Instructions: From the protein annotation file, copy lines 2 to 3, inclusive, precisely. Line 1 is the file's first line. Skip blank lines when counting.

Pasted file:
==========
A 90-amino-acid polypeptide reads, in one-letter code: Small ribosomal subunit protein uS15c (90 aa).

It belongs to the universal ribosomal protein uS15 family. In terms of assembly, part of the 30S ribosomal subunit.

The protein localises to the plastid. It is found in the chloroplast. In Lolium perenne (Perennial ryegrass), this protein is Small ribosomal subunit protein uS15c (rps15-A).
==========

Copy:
It belongs to the universal ribosomal protein uS15 family. In terms of assembly, part of the 30S ribosomal subunit.

The protein localises to the plastid. It is found in the chloroplast. In Lolium perenne (Perennial ryegrass), this protein is Small ribosomal subunit protein uS15c (rps15-A).